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dc.contributor.advisorPark, JeongWon Bourdais, juhendaja
dc.contributor.advisorIbadildin, Nygmet, juhendaja
dc.contributor.advisorKaczmarski, Marcin, juhendaja
dc.contributor.authorGraziani, Cosimo
dc.contributor.otherTartu Ülikool. Sotsiaalteaduste valdkondet
dc.contributor.otherTartu Ülikool. Johan Skytte poliitikauuringute instituutet
dc.date.accessioned2020-10-13T12:18:18Z
dc.date.available2020-10-13T12:18:18Z
dc.date.issued2020
dc.identifier.urihttp://hdl.handle.net/10062/69856
dc.description.abstractEnergy security has been for decades one of the most important issues for the world economy. Since the 1970s, the supply of energy has meant a sure basis for the economic development of a country, it does not matter whether the country was an exporter or an importer. This problem is paramount for those countries that must sustain a huge economy like China, but it is likewise important for those countries that based their export sector -and their economies- on an energy resource. Oil is the energy resources of this dissertation -and to be more precise, crude oil- that represents the first good exported by Kazakhstan, the second country analyzed in this work. What I analyze are the relations in the oil sector between these two countries in the period 2014-2018. This period is crucial for the history of China because represents the first five years of the Belt and Road Initiative and the moment during the Kazakh economy was tested by the fall of the oil prices and the action of the Chinese oil firm in its own oil assets. My research question is: in a situation of economic asymmetry between two countries trading energy resource -one with a strong developed economy and one with a weak national economy based on the export of natural resource- will the importer country with the stronger economy able to increase its power over the exporter country? The answer to this question is negative, because despite the economic asymmetry between two countries, if the exporting country bases its economy on the natural resource traded, an importing country will meet resistance from the exporting country and will not be able to increase its power over it. To verify this hypothesis, I will apply the Asymmetry Theory theorized by Brantley Womack. This theory has been used to analyze the relations between China and Vietnam, and this application to the relations between China and Kazakhstan represents a novelty. To each of the key concepts -energy security, power, and multi-vector policy- is dedicated a deep analysis.en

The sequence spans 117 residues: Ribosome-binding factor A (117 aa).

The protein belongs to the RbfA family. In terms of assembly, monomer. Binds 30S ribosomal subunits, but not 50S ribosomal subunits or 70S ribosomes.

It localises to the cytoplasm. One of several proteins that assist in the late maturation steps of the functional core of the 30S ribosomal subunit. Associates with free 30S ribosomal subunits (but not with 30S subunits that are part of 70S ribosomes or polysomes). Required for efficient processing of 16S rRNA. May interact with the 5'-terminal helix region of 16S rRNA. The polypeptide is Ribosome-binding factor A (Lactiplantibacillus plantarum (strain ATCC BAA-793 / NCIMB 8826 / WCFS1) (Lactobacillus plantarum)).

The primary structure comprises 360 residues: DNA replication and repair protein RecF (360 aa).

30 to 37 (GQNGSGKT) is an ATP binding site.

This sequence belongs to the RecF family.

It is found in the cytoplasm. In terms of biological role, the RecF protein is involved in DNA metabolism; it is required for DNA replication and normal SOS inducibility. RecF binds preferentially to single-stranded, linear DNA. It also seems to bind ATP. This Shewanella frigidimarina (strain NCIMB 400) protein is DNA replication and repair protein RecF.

dc.description.urihttps://www.ester.ee/record=b5380279*est
dc.language.isoenget
dc.publisherTartu Ülikoolet
dc.rightsopenAccesset
dc.rightsAttribution-NonCommercial-NoDerivatives 4.0 International*
dc.rights.urihttp://creativecommons.org/licenses/by-nc-nd/4.0/*
dc.subject.othermagistritöödet
dc.subject.otherenergiajulgeoleket
dc.subject.otherenergiamajanduset
dc.subject.othernaftaet
dc.subject.othernaftakaubanduset
dc.subject.othermõjudet
dc.subject.otherHiinaet
dc.subject.otherKasahstanet
dc.titleEnergy security and Chinese influence in Kazakhstanen
dc.typeThesiset


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